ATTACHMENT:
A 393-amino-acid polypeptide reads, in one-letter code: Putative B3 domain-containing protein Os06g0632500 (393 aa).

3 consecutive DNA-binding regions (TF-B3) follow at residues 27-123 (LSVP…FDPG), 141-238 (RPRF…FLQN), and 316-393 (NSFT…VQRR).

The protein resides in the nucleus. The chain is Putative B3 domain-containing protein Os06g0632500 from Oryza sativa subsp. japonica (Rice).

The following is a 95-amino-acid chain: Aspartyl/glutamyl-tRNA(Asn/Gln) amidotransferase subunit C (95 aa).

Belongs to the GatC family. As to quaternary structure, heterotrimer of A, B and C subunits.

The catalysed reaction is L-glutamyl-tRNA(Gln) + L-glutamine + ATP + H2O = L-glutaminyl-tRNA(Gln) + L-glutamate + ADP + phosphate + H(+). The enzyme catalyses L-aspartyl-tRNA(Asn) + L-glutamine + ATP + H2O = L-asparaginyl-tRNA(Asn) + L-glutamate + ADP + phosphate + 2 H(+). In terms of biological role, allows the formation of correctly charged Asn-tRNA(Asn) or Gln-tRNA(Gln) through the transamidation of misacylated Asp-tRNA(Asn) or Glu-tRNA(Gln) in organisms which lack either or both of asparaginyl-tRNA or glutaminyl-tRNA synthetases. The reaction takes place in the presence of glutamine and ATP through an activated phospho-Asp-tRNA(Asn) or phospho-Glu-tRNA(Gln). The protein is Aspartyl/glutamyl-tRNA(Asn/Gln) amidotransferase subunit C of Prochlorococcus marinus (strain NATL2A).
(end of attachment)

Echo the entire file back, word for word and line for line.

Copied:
A 393-amino-acid polypeptide reads, in one-letter code: Putative B3 domain-containing protein Os06g0632500 (393 aa).

3 consecutive DNA-binding regions (TF-B3) follow at residues 27-123 (LSVP…FDPG), 141-238 (RPRF…FLQN), and 316-393 (NSFT…VQRR).

The protein resides in the nucleus. The chain is Putative B3 domain-containing protein Os06g0632500 from Oryza sativa subsp. japonica (Rice).

The following is a 95-amino-acid chain: Aspartyl/glutamyl-tRNA(Asn/Gln) amidotransferase subunit C (95 aa).

Belongs to the GatC family. As to quaternary structure, heterotrimer of A, B and C subunits.

The catalysed reaction is L-glutamyl-tRNA(Gln) + L-glutamine + ATP + H2O = L-glutaminyl-tRNA(Gln) + L-glutamate + ADP + phosphate + H(+). The enzyme catalyses L-aspartyl-tRNA(Asn) + L-glutamine + ATP + H2O = L-asparaginyl-tRNA(Asn) + L-glutamate + ADP + phosphate + 2 H(+). In terms of biological role, allows the formation of correctly charged Asn-tRNA(Asn) or Gln-tRNA(Gln) through the transamidation of misacylated Asp-tRNA(Asn) or Glu-tRNA(Gln) in organisms which lack either or both of asparaginyl-tRNA or glutaminyl-tRNA synthetases. The reaction takes place in the presence of glutamine and ATP through an activated phospho-Asp-tRNA(Asn) or phospho-Glu-tRNA(Gln). The protein is Aspartyl/glutamyl-tRNA(Asn/Gln) amidotransferase subunit C of Prochlorococcus marinus (strain NATL2A).